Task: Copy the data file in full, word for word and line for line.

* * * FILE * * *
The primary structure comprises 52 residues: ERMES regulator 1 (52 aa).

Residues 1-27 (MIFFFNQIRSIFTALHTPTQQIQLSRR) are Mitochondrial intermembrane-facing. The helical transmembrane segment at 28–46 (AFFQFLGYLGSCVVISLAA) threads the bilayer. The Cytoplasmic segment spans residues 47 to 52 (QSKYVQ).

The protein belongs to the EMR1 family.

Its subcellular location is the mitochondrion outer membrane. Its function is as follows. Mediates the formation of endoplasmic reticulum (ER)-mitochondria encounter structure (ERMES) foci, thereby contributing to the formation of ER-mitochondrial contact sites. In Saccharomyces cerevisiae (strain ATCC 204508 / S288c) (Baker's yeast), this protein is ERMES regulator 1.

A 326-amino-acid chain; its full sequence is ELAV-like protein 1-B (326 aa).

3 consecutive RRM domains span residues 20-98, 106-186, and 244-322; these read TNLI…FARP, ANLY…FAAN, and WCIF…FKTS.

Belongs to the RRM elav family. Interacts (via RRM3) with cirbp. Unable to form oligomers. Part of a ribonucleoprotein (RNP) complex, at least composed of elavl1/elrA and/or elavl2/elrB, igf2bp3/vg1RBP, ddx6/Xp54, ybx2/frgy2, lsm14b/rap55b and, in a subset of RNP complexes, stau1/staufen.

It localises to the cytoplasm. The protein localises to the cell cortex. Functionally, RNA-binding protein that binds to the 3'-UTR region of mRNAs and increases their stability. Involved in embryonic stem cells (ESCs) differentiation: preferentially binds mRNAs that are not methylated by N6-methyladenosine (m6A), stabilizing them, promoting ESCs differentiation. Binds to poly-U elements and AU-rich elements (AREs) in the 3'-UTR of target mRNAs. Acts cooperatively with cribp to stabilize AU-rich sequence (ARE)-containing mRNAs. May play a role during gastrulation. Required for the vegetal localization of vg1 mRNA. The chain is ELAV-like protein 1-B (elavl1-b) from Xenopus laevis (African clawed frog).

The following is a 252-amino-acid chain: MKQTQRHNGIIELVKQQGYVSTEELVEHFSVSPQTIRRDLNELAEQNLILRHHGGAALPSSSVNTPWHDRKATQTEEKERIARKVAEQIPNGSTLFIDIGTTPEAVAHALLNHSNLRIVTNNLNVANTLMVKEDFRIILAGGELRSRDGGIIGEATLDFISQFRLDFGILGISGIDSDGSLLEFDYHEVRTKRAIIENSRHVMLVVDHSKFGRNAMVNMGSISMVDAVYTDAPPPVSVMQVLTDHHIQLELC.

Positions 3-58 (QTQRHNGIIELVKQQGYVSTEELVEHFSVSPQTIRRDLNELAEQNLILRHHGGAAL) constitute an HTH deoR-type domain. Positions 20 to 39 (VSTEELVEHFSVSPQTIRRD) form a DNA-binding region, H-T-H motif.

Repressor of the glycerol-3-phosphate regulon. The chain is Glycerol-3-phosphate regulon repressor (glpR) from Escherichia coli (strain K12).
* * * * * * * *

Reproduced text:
The primary structure comprises 52 residues: ERMES regulator 1 (52 aa).

Residues 1-27 (MIFFFNQIRSIFTALHTPTQQIQLSRR) are Mitochondrial intermembrane-facing. The helical transmembrane segment at 28–46 (AFFQFLGYLGSCVVISLAA) threads the bilayer. The Cytoplasmic segment spans residues 47 to 52 (QSKYVQ).

The protein belongs to the EMR1 family.

Its subcellular location is the mitochondrion outer membrane. Its function is as follows. Mediates the formation of endoplasmic reticulum (ER)-mitochondria encounter structure (ERMES) foci, thereby contributing to the formation of ER-mitochondrial contact sites. In Saccharomyces cerevisiae (strain ATCC 204508 / S288c) (Baker's yeast), this protein is ERMES regulator 1.

A 326-amino-acid chain; its full sequence is ELAV-like protein 1-B (326 aa).

3 consecutive RRM domains span residues 20-98, 106-186, and 244-322; these read TNLI…FARP, ANLY…FAAN, and WCIF…FKTS.

Belongs to the RRM elav family. Interacts (via RRM3) with cirbp. Unable to form oligomers. Part of a ribonucleoprotein (RNP) complex, at least composed of elavl1/elrA and/or elavl2/elrB, igf2bp3/vg1RBP, ddx6/Xp54, ybx2/frgy2, lsm14b/rap55b and, in a subset of RNP complexes, stau1/staufen.

It localises to the cytoplasm. The protein localises to the cell cortex. Functionally, RNA-binding protein that binds to the 3'-UTR region of mRNAs and increases their stability. Involved in embryonic stem cells (ESCs) differentiation: preferentially binds mRNAs that are not methylated by N6-methyladenosine (m6A), stabilizing them, promoting ESCs differentiation. Binds to poly-U elements and AU-rich elements (AREs) in the 3'-UTR of target mRNAs. Acts cooperatively with cribp to stabilize AU-rich sequence (ARE)-containing mRNAs. May play a role during gastrulation. Required for the vegetal localization of vg1 mRNA. The chain is ELAV-like protein 1-B (elavl1-b) from Xenopus laevis (African clawed frog).

The following is a 252-amino-acid chain: MKQTQRHNGIIELVKQQGYVSTEELVEHFSVSPQTIRRDLNELAEQNLILRHHGGAALPSSSVNTPWHDRKATQTEEKERIARKVAEQIPNGSTLFIDIGTTPEAVAHALLNHSNLRIVTNNLNVANTLMVKEDFRIILAGGELRSRDGGIIGEATLDFISQFRLDFGILGISGIDSDGSLLEFDYHEVRTKRAIIENSRHVMLVVDHSKFGRNAMVNMGSISMVDAVYTDAPPPVSVMQVLTDHHIQLELC.

Positions 3-58 (QTQRHNGIIELVKQQGYVSTEELVEHFSVSPQTIRRDLNELAEQNLILRHHGGAAL) constitute an HTH deoR-type domain. Positions 20 to 39 (VSTEELVEHFSVSPQTIRRD) form a DNA-binding region, H-T-H motif.

Repressor of the glycerol-3-phosphate regulon. The chain is Glycerol-3-phosphate regulon repressor (glpR) from Escherichia coli (strain K12).